• Doug Most

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    Doug Most is a lifelong journalist and author whose career has spanned newspapers and magazines up and down the East Coast, with stops in Washington, D.C., South Carolina, New Jersey, and Boston. He was named Journalist of the Year while at The Record in Bergen County, N.J., for his coverage of a tragic story about two teens charged with killing their newborn. After a stint at Boston Magazine, he worked for more than a decade at the Boston Globe in various roles, including magazine editor and deputy managing editor/special projects. His 2014 nonfiction book, The Race Underground, tells the story of the birth of subways in America and was made into a PBS/American Experience documentary. He has a BA in political communication from George Washington University. Profile

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There are 7 comments on Comm Ave Starbucks Strike Ends: Does That Mean Strikes Work?

  1. Michel Anteby either has no idea what he’s talking about or he is just trying to regurgitate anti-union talking points. Workers at Starbucks went on strike because Starbucks refused to negotiate with them after they won their union election. Instead, the corporate sent in a new manager who was racist, homophobic and transphobic against their workers, and cut hours for all previous employees at the store below the benefits threshold for hours worked.

    Starbucks literally brought in Pinkerton goons and tried to break the picket line. The strikers were able to win because the community has their back, and helped them to maintain the picket line 24/7 for 2 months.

    Starbucks caved because the school year just started and they are missing too much profit from the Comm Ave location. When workers come together they have the power to shut down anything. Because none of us is “replaceable”, Michel.

    1. Valuable information. I don’t believe this was the right person to have interviewed about this topic. Would have been best to have interviewed a Starbucks employee who participated in the strike. Or even David Webber over at the law school.

  2. Interestingly, this article seems to want readers to believe that strikes don’t work (especially for “replaceable” employees) but ends with an admission that the Starbucks strike DID work. Why bury the lede this deep?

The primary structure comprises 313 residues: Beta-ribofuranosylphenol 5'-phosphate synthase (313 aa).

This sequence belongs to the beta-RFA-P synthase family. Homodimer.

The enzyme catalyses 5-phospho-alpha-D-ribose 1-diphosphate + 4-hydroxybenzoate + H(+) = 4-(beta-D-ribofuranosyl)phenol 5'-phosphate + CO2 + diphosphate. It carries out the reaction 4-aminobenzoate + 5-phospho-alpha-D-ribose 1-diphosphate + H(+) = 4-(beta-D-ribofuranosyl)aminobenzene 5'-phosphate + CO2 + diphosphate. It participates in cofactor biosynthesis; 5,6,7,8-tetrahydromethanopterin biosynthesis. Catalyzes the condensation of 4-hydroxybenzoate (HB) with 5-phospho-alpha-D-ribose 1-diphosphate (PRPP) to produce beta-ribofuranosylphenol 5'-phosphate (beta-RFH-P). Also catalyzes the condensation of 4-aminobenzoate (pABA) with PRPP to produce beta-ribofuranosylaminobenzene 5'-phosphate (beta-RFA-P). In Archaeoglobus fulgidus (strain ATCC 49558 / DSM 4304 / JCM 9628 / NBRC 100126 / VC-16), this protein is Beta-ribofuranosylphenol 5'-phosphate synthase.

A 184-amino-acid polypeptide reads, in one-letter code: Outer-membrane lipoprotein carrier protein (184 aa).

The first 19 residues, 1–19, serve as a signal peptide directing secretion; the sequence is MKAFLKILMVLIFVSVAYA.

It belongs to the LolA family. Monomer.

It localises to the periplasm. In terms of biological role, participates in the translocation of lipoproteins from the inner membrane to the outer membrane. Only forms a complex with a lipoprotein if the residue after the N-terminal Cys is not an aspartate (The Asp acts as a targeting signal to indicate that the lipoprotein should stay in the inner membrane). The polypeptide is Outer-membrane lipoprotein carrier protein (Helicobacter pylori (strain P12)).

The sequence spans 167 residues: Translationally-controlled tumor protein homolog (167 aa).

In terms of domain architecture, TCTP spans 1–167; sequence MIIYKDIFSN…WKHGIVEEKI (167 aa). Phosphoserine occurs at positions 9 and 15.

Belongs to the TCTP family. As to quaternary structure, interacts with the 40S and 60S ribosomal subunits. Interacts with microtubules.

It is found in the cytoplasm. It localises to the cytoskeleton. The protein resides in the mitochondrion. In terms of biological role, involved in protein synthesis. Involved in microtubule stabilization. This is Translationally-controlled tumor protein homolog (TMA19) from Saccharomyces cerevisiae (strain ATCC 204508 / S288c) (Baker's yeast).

1. I noticed that too. I’m curious now to know if the interviewer and interviewee are in favor of strikes and labor organizing broadly. By the way, for anyone interested in the history of worker strikes, “Strike!” by Jeremy Brecher comes highly recommended.

  3. I appreciated Professor Anteby’s opinion, but I disagree when he said “The question is how captive you are to your employees. The more captive [a company is] to employees, the more likely a strike will end up succeeding.” I believe employees are the true captives in this economic system. Employees should never be seen as potential captors of employers, rather as agents of their own future. I believe everyone would benefit from reading the work of Richard D Wolff and Trebor Scholz surrounding worker owned enterprises (aka worker co-ops) and how they are managed.

  4. The implication in this article that the Starbucks workers were striking because they felt entitled due to a “hero narrative” rather than because they were enduring abusive working conditions is truly disconcerting. Society treats people who work minimum wage or “service” jobs as disposable, and I’m horrified to see that sentiment echoed here. Treating people as less than because of the work they do needs to end yesterday; people deserve a healthy work environment no matter the job. Our society is able to function as it does due to the work we ALL do, and it’s about time we all got with the program.

  5. Before liberal authors write an article on whether strikes work, I suggest they Google ‘Chicago 1864 labor movement’ and educate themselves. This article makes about five self-contradictory points.

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